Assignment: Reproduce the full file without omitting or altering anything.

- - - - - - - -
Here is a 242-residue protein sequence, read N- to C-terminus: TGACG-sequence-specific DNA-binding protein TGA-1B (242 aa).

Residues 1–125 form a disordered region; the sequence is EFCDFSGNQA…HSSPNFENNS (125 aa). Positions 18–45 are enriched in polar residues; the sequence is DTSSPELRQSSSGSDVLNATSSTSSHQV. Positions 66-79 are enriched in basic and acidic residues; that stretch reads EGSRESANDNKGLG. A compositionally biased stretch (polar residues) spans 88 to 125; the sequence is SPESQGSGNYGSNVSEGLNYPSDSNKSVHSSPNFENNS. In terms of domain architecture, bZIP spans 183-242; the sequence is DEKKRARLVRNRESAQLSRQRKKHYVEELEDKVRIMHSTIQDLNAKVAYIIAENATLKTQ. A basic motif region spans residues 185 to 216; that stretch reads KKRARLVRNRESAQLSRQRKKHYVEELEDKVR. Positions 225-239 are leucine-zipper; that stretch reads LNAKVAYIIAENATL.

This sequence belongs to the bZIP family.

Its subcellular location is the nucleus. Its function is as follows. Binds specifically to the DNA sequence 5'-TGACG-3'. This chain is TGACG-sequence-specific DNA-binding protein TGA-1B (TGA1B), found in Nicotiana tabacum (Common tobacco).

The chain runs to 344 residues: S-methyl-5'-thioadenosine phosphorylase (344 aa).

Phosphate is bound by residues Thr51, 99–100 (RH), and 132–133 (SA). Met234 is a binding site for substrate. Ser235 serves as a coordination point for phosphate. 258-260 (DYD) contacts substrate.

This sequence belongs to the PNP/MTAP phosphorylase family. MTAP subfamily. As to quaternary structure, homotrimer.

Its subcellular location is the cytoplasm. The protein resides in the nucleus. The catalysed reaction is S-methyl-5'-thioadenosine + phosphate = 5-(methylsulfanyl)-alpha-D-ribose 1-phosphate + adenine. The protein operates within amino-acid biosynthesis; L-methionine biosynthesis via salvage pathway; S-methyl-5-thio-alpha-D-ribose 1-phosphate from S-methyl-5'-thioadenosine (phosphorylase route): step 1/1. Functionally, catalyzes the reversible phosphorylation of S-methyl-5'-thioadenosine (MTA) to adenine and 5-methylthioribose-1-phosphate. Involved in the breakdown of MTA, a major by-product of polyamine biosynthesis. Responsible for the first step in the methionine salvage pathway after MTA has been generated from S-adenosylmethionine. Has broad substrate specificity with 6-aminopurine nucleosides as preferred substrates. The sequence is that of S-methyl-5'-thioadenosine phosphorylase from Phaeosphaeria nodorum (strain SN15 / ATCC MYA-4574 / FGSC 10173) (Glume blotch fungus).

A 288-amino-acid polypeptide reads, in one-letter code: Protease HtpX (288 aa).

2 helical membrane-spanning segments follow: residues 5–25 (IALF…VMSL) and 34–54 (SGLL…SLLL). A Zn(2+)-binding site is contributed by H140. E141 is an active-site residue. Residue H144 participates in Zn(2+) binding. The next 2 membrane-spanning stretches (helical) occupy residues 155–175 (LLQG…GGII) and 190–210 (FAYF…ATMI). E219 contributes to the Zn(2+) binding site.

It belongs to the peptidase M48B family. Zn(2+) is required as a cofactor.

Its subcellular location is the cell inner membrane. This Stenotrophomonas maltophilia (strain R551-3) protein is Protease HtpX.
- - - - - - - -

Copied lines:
Here is a 242-residue protein sequence, read N- to C-terminus: TGACG-sequence-specific DNA-binding protein TGA-1B (242 aa).

Residues 1–125 form a disordered region; the sequence is EFCDFSGNQA…HSSPNFENNS (125 aa). Positions 18–45 are enriched in polar residues; the sequence is DTSSPELRQSSSGSDVLNATSSTSSHQV. Positions 66-79 are enriched in basic and acidic residues; that stretch reads EGSRESANDNKGLG. A compositionally biased stretch (polar residues) spans 88 to 125; the sequence is SPESQGSGNYGSNVSEGLNYPSDSNKSVHSSPNFENNS. In terms of domain architecture, bZIP spans 183-242; the sequence is DEKKRARLVRNRESAQLSRQRKKHYVEELEDKVRIMHSTIQDLNAKVAYIIAENATLKTQ. A basic motif region spans residues 185 to 216; that stretch reads KKRARLVRNRESAQLSRQRKKHYVEELEDKVR. Positions 225-239 are leucine-zipper; that stretch reads LNAKVAYIIAENATL.

This sequence belongs to the bZIP family.

Its subcellular location is the nucleus. Its function is as follows. Binds specifically to the DNA sequence 5'-TGACG-3'. This chain is TGACG-sequence-specific DNA-binding protein TGA-1B (TGA1B), found in Nicotiana tabacum (Common tobacco).

The chain runs to 344 residues: S-methyl-5'-thioadenosine phosphorylase (344 aa).

Phosphate is bound by residues Thr51, 99–100 (RH), and 132–133 (SA). Met234 is a binding site for substrate. Ser235 serves as a coordination point for phosphate. 258-260 (DYD) contacts substrate.

This sequence belongs to the PNP/MTAP phosphorylase family. MTAP subfamily. As to quaternary structure, homotrimer.

Its subcellular location is the cytoplasm. The protein resides in the nucleus. The catalysed reaction is S-methyl-5'-thioadenosine + phosphate = 5-(methylsulfanyl)-alpha-D-ribose 1-phosphate + adenine. The protein operates within amino-acid biosynthesis; L-methionine biosynthesis via salvage pathway; S-methyl-5-thio-alpha-D-ribose 1-phosphate from S-methyl-5'-thioadenosine (phosphorylase route): step 1/1. Functionally, catalyzes the reversible phosphorylation of S-methyl-5'-thioadenosine (MTA) to adenine and 5-methylthioribose-1-phosphate. Involved in the breakdown of MTA, a major by-product of polyamine biosynthesis. Responsible for the first step in the methionine salvage pathway after MTA has been generated from S-adenosylmethionine. Has broad substrate specificity with 6-aminopurine nucleosides as preferred substrates. The sequence is that of S-methyl-5'-thioadenosine phosphorylase from Phaeosphaeria nodorum (strain SN15 / ATCC MYA-4574 / FGSC 10173) (Glume blotch fungus).

A 288-amino-acid polypeptide reads, in one-letter code: Protease HtpX (288 aa).

2 helical membrane-spanning segments follow: residues 5–25 (IALF…VMSL) and 34–54 (SGLL…SLLL). A Zn(2+)-binding site is contributed by H140. E141 is an active-site residue. Residue H144 participates in Zn(2+) binding. The next 2 membrane-spanning stretches (helical) occupy residues 155–175 (LLQG…GGII) and 190–210 (FAYF…ATMI). E219 contributes to the Zn(2+) binding site.

It belongs to the peptidase M48B family. Zn(2+) is required as a cofactor.

Its subcellular location is the cell inner membrane. This Stenotrophomonas maltophilia (strain R551-3) protein is Protease HtpX.